8. "FrozenInTime" post=339334 said: 5 cans of apple juice concentrate What size concentrate can?
  9. Mostly what i've read is the impact will be to body, head, and color, but if not i'll probably stick with the cheapest.
  10. So I'm making a Bohemian Bronze w/ saison yeast, and was planning on priming with Honey. I have been told on here that the honey flavor will not come through after 3-5 weeks of conditioning. I also read in Complete Joy of Homebrewing (which is freaking awesome) that it will aid in head retention but thin the mouthfeel a small amount. DME is often quoted as the primer of choice for batch priming, and given the fact that I did not add any on my last order, I was wondering if anyone could point me towards a good choice from this LHBS. These are the DMEs in stock and i'll be able to get over on Saturday to pick some up for a Sunday bottling. I am leaning towards Pilsen, but the wheat could also go well to lighten the color a small amount. I'm already off recipe for the Bohemian Bronze so i'm not worried about brewing it exactly the first time, just wanna have a nice brew, and it's my first time batch priming so i wanna do it right. Thanks in advance :borg: !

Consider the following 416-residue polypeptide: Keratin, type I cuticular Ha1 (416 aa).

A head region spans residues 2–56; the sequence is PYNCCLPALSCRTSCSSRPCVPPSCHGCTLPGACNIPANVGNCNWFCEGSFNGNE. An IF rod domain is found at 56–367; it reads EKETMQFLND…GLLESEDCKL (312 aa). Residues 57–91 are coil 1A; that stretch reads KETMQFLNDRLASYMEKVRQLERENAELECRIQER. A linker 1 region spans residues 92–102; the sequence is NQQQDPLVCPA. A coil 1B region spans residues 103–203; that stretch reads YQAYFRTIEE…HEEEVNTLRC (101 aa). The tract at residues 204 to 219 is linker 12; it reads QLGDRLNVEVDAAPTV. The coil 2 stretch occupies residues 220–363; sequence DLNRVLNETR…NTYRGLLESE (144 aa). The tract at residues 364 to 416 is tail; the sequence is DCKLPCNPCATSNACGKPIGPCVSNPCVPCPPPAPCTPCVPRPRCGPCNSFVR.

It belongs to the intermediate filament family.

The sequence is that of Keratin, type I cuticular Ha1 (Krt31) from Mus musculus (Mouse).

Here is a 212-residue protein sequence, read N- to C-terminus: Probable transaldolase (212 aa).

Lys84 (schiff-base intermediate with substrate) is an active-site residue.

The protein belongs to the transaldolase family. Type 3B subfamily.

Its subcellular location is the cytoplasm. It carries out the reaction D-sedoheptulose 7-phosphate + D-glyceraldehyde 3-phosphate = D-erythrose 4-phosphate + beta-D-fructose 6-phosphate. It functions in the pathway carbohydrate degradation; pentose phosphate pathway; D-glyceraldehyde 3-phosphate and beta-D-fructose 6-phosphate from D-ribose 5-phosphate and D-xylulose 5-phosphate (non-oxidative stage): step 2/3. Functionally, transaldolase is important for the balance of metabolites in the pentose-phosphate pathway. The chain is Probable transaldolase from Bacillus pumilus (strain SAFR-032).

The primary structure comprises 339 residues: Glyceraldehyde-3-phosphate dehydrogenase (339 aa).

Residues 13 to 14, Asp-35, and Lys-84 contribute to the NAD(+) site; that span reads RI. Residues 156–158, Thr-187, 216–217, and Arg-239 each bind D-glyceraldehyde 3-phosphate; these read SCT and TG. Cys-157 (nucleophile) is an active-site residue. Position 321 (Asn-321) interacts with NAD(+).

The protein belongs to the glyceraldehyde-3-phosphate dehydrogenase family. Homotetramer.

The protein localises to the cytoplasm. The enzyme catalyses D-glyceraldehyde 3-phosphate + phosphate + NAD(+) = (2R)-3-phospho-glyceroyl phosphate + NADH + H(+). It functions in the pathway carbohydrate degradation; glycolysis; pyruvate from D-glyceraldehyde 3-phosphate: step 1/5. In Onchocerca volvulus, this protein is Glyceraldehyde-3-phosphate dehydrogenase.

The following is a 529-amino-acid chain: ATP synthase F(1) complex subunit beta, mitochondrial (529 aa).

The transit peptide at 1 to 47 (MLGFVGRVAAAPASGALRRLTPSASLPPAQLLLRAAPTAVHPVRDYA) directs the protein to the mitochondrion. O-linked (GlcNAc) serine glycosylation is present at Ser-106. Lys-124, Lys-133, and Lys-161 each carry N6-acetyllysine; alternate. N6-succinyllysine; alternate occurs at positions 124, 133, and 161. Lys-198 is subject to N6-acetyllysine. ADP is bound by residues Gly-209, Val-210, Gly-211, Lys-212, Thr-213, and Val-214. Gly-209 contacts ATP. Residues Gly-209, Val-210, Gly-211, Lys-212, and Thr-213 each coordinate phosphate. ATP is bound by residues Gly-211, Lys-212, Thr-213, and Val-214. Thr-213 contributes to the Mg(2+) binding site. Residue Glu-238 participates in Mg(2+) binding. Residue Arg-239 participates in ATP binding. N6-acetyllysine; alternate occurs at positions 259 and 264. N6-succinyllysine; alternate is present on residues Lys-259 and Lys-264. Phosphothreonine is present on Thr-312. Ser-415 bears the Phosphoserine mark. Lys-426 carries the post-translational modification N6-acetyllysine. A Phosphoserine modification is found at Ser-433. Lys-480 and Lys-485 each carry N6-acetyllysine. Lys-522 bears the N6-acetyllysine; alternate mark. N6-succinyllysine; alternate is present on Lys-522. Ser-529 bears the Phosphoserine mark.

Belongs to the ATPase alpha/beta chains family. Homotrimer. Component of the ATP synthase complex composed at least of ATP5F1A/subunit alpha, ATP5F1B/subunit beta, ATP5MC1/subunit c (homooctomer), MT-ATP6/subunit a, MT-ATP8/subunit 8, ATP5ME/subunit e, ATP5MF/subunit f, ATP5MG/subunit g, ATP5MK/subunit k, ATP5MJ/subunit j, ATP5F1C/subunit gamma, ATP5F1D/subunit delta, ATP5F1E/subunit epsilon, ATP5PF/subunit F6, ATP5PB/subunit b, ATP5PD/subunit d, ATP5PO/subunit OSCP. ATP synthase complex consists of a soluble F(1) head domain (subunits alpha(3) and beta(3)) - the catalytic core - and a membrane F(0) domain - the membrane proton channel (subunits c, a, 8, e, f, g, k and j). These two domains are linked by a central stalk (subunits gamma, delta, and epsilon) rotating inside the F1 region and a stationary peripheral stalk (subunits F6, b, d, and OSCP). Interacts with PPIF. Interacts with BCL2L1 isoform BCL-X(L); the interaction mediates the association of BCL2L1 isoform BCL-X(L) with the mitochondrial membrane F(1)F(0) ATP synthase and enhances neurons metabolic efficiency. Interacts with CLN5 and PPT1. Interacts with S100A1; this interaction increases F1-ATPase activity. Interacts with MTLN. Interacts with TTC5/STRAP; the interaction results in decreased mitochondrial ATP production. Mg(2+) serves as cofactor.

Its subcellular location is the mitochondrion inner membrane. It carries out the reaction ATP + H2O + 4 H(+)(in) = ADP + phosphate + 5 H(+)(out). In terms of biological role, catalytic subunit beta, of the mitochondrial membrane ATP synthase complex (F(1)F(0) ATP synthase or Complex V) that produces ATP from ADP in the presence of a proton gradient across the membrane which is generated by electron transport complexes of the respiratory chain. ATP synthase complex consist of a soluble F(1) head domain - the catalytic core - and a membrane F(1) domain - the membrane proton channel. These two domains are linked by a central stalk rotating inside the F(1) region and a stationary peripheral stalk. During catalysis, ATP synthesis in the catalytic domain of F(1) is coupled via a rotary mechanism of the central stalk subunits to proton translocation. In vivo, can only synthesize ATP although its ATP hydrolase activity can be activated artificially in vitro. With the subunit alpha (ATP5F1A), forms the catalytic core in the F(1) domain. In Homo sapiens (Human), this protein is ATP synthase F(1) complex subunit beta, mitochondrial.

11. "Wings_Fan_In_KC" post=335516 said:* facepalm * Ok, probably deserved that.
  12. Ok, well, i'm expecting less from my expiremental bottles then, but will still look for a difference if there is one to be had. Wouldn't LME work better for priming?
  13. Really? I had read that it could matter for priming, but not if added to the wort at brewing time as too much time would pass and everything would either breakdown or head down to the trub. Even Molasses? That stuff is pretty thick and powerful.